Of the 32,749 households, 48.4% had children under the age of 18 living in them, 62.8% were opposite-sex married couples living together, 3,814 (11.6%) had a female householder with no husband present, and 1,642 (5.0%) had a male householder with no wife present, with 1,626 (5.0%) unmarried opposite-sex partnerships and 192 (0.6%) same-sex married couples or partnerships. About 5,208 households (15.9%) were made up of individuals, and 2,248 (6.9%) had someone living alone who was 65 years of age or older. The average household size was 3.15. There were 26,033 families (79.5% of all households); the average family size was 3.51.

The population was distributed as 31,471 people (30.4%) under the age of 18, 9,891 people (9.6%) aged 18 to 24, 28,144 people (27.2%) aged 25 to 44, 23,555 people (22.8%) aged 45 to 64, and 10,405 people (10.1%) who were 65 years of age or older. The median age was 33.4 years. For every 100 females, there were 95.2 males. For every 100 females age 18 and over, there were 91.2 males.

The 35,294 housing units averaged 1,050.0 per square mile (405.4/km2), of which 23,110 (70.6%) were owner-occupied and 9,639 (29.4%) were occupied by renters. The homeowner vacancy rate was 3.1%; the rental vacancy rate was 7.8%; 73,518 people (71.1% of the population) lived in owner-occupied housing units and 29,519 people (28.5%) lived in rental housing units.


As of the census of 2000, 44,282 people, 14,320 households, and 11,699 families resided in the city. The population density was 1,560.0 people per square mile (602.2/km2). The 14,921 housing units averaged 525.6 per square mile (202.9/km2). The racial makeup of the city was 81.6% White, 3.4% African American, 0.7% Native American, 4.0% Asian, 6.0% from other races, and 4.3% from two or more races. Hispanics or Latinos of any race were 17.5% of the population.

Of the 14,320 households, 47.5% had children under the age of 18 living with them, 70.2% were married couples living together, 8.1% had a female householder with no husband present, and 18.3% were not families. About 14.5% of all households were made up of individuals, and 6.7% had someone living alone who was 65 years of age or older. The average household size was 3.1 and the average family size was 3.4; 33.7% of the population of the city was under the age of 18, 6.4% were from 18 to 24, 30.8% were from 25 to 44, 17.6% were from 45 to 64, and 11.4% were 65 years of age or older. The median age was 34 years. For every 100 females, there were 96.1 males. For every 100 females age 18 and over, there were 92.7 males.

According to a 2007 estimate, the median income for a household in the city was $78,883, and the median income for a family was $90,930. Men had a median income of $49,107 versus $32,468 for women. The per capita income for the city was $23,290. About 3.0% of families and 4.3% of the population were below the poverty line, including 4.3% of those under age 18 and 5.4% of those age 65 or over.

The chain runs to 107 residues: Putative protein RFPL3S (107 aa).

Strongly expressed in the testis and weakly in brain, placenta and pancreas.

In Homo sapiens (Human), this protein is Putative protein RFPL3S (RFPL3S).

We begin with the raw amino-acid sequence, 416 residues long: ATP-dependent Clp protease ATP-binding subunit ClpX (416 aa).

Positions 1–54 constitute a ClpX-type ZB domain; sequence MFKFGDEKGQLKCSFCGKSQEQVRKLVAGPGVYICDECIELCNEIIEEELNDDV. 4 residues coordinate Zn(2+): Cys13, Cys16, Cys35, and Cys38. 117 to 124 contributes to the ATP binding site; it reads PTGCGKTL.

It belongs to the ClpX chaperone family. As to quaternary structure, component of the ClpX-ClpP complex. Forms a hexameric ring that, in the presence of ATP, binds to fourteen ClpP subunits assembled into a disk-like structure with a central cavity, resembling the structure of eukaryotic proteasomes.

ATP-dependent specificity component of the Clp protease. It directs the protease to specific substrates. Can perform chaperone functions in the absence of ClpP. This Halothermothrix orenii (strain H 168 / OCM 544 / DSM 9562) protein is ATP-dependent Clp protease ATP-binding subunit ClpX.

Immigration protest

In July 2014, Murrieta garnered national attention following days of immigration protests. Some Murrieta residents blocked busloads of immigrant detainees. They were en route to a temporary relocation and detention facility, which the federal government had planned to establish in the town. Protestors had learned about the presence of the buses and their destination from union officials for U.S. Customs and Border Control employees, as part of an apparent effort by some Department of Homeland Security employees to collude with anti-immigration activists.

Veterans Memorial

The Town Square is home to the Murrieta Police Department, Murrieta Public Library, City Hall, and a senior center. The Town Square is also home to a new memorial for military veterans. At a cost of $2 million, with the city providing $500,000 in start up fees, the memorial features an honor garden, memorial obelisk, and a World War II memorial wall.


Top employers

According to the city's 2020 Comprehensive Annual Financial Report, the top non-military employers in the city are:

# Employer # of Employees
1 Murrieta Valley Unified School District 2,315
2 Southwest Healthcare System 1,481
3 Loma Linda University Medical Center 1,037
4 County of Riverside 895
5 Target 341
6 Oak Grove Center 335
7 City of Murrieta 333
8 Walmart 320
9 Murrieta Health & Rehab Center 248
10 Sam's Club 212

Notable people

  • Barry Bonds, formerly of the San Francisco Giants, is a former resident of Bear Creek.
  • Ambyr Childers, actress, was raised in Murrieta.
  • Charlotte Rose Craig, Taekwondo Olympic Medalist in 2008.
  • Lindsay Davenport, professional tennis player and Olympic gold medalist, graduated from Murrieta Valley High School in 1994.
  • Olivia Rodrigo, singer-songwriter and actress
  • Rickie Fowler, professional golfer
  • Ben Jackson, professional Major League Gaming player, originally from Murrieta
  • Floyd Landis, disgraced cyclist, disqualified participant of the 2006 Tour de France, lives in Murrieta with his family when not racing or training.
  • Ryan Navarro, American football player, raised in Murrieta and played football at Vista Murrieta High School
  • Inbee Park, professional golfer. Winner of five LPGA major championships.
  • Tom Pernice, Jr., professional golfer and two-time winner on the PGA Tour, lives in Murrieta.
  • Kelly Seyarto, Firefighter and politician. Former mayor of Murrieta. Member of the California State Assembly from the District 67.
  • Tyree Washington, track athlete, world record holder in the 4 × 400 m relay and five-event IAAF World Championship gold medalist (1997, 2003 world; 2006 – world indoor)
  • Tyler Wade, Major League Baseball player
  • Tyler Glenn and Christopher Allen of Neon Trees